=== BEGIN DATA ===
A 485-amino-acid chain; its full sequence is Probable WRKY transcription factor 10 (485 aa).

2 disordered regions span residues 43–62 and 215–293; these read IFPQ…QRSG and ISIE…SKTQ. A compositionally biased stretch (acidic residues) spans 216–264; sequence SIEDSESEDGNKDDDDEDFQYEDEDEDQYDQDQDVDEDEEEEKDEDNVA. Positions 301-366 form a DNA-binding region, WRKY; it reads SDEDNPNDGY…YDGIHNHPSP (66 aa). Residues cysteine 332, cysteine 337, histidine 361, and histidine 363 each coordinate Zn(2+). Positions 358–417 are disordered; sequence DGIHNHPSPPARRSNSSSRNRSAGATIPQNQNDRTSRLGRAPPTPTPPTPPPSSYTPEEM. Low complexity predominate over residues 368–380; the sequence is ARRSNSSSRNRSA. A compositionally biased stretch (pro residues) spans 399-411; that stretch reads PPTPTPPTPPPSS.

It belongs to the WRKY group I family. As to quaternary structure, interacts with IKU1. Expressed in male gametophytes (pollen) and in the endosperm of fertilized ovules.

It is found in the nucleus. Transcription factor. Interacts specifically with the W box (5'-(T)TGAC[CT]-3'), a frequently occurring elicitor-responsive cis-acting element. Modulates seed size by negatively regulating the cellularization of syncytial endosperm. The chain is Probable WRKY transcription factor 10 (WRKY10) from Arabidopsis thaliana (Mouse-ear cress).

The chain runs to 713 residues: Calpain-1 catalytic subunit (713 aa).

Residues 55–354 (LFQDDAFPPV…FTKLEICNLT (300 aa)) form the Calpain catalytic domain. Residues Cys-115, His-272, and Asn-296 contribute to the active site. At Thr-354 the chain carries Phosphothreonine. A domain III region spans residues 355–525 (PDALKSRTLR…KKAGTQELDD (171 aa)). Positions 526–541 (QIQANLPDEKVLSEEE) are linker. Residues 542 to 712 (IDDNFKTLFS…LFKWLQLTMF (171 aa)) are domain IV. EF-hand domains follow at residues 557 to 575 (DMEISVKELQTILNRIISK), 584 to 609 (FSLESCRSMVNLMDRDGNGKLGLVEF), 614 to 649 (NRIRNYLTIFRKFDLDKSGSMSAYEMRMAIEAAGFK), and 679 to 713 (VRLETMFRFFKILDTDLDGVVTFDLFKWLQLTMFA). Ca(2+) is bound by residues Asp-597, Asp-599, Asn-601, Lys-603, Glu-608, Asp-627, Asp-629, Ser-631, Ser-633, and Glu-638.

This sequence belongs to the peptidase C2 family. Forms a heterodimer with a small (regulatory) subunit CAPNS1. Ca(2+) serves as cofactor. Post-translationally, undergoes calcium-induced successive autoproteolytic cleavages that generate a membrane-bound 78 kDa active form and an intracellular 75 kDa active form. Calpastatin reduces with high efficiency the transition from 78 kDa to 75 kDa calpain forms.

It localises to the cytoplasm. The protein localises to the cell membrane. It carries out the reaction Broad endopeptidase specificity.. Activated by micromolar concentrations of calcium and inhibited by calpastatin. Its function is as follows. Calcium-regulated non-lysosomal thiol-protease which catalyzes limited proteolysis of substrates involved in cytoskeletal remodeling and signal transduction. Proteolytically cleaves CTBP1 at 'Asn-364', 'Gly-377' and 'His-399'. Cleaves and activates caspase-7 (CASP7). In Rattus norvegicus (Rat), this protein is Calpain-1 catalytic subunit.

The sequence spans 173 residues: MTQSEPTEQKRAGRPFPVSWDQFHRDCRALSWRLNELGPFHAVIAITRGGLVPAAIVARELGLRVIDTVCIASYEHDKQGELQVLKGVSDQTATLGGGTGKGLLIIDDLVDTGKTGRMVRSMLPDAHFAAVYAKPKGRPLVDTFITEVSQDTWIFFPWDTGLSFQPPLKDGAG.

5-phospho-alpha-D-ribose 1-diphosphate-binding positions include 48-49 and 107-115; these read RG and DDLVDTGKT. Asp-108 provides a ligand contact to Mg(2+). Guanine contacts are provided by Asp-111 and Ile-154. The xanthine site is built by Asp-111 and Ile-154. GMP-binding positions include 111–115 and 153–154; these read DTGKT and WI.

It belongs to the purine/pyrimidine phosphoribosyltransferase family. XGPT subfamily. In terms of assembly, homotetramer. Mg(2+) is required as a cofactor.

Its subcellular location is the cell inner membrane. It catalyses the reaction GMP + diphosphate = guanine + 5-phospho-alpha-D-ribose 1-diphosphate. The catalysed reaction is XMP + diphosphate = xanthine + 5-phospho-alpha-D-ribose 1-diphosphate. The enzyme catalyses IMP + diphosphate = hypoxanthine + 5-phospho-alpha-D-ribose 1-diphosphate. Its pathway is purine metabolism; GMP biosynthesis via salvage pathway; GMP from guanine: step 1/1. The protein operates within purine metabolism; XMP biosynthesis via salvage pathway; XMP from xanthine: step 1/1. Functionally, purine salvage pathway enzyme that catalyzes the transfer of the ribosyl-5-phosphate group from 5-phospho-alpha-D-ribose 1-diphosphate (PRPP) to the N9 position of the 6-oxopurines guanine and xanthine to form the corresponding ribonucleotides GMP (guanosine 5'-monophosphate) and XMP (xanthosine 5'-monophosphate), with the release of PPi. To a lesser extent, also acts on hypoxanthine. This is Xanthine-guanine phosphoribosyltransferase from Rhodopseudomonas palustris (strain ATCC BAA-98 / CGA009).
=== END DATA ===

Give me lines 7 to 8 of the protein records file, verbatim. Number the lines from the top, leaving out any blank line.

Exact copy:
This sequence belongs to the peptidase C2 family. Forms a heterodimer with a small (regulatory) subunit CAPNS1. Ca(2+) serves as cofactor. Post-translationally, undergoes calcium-induced successive autoproteolytic cleavages that generate a membrane-bound 78 kDa active form and an intracellular 75 kDa active form. Calpastatin reduces with high efficiency the transition from 78 kDa to 75 kDa calpain forms.

It localises to the cytoplasm. The protein localises to the cell membrane. It carries out the reaction Broad endopeptidase specificity.. Activated by micromolar concentrations of calcium and inhibited by calpastatin. Its function is as follows. Calcium-regulated non-lysosomal thiol-protease which catalyzes limited proteolysis of substrates involved in cytoskeletal remodeling and signal transduction. Proteolytically cleaves CTBP1 at 'Asn-364', 'Gly-377' and 'His-399'. Cleaves and activates caspase-7 (CASP7). In Rattus norvegicus (Rat), this protein is Calpain-1 catalytic subunit.